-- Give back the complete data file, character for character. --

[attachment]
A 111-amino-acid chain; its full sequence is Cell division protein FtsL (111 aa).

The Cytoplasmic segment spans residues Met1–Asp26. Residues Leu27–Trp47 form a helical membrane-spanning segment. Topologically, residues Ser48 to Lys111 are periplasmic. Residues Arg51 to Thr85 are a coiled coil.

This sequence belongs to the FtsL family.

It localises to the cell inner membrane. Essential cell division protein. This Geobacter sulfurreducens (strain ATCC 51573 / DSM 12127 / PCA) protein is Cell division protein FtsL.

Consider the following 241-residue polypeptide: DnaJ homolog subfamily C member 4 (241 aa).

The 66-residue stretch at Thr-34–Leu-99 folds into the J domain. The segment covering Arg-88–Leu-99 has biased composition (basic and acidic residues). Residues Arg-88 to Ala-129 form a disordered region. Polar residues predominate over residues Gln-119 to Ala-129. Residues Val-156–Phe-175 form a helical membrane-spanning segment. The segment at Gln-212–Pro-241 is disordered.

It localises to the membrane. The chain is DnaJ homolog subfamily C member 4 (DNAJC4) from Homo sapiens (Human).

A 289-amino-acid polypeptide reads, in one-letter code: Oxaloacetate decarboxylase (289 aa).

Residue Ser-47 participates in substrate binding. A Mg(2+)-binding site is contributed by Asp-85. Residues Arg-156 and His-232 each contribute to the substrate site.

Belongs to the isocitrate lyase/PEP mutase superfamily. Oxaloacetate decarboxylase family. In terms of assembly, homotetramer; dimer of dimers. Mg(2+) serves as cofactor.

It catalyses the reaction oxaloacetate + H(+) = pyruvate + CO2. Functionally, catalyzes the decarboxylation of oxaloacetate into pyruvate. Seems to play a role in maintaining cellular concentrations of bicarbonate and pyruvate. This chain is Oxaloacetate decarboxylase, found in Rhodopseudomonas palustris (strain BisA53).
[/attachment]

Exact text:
A 111-amino-acid chain; its full sequence is Cell division protein FtsL (111 aa).

The Cytoplasmic segment spans residues Met1–Asp26. Residues Leu27–Trp47 form a helical membrane-spanning segment. Topologically, residues Ser48 to Lys111 are periplasmic. Residues Arg51 to Thr85 are a coiled coil.

This sequence belongs to the FtsL family.

It localises to the cell inner membrane. Essential cell division protein. This Geobacter sulfurreducens (strain ATCC 51573 / DSM 12127 / PCA) protein is Cell division protein FtsL.

Consider the following 241-residue polypeptide: DnaJ homolog subfamily C member 4 (241 aa).

The 66-residue stretch at Thr-34–Leu-99 folds into the J domain. The segment covering Arg-88–Leu-99 has biased composition (basic and acidic residues). Residues Arg-88 to Ala-129 form a disordered region. Polar residues predominate over residues Gln-119 to Ala-129. Residues Val-156–Phe-175 form a helical membrane-spanning segment. The segment at Gln-212–Pro-241 is disordered.

It localises to the membrane. The chain is DnaJ homolog subfamily C member 4 (DNAJC4) from Homo sapiens (Human).

A 289-amino-acid polypeptide reads, in one-letter code: Oxaloacetate decarboxylase (289 aa).

Residue Ser-47 participates in substrate binding. A Mg(2+)-binding site is contributed by Asp-85. Residues Arg-156 and His-232 each contribute to the substrate site.

Belongs to the isocitrate lyase/PEP mutase superfamily. Oxaloacetate decarboxylase family. In terms of assembly, homotetramer; dimer of dimers. Mg(2+) serves as cofactor.

It catalyses the reaction oxaloacetate + H(+) = pyruvate + CO2. Functionally, catalyzes the decarboxylation of oxaloacetate into pyruvate. Seems to play a role in maintaining cellular concentrations of bicarbonate and pyruvate. This chain is Oxaloacetate decarboxylase, found in Rhodopseudomonas palustris (strain BisA53).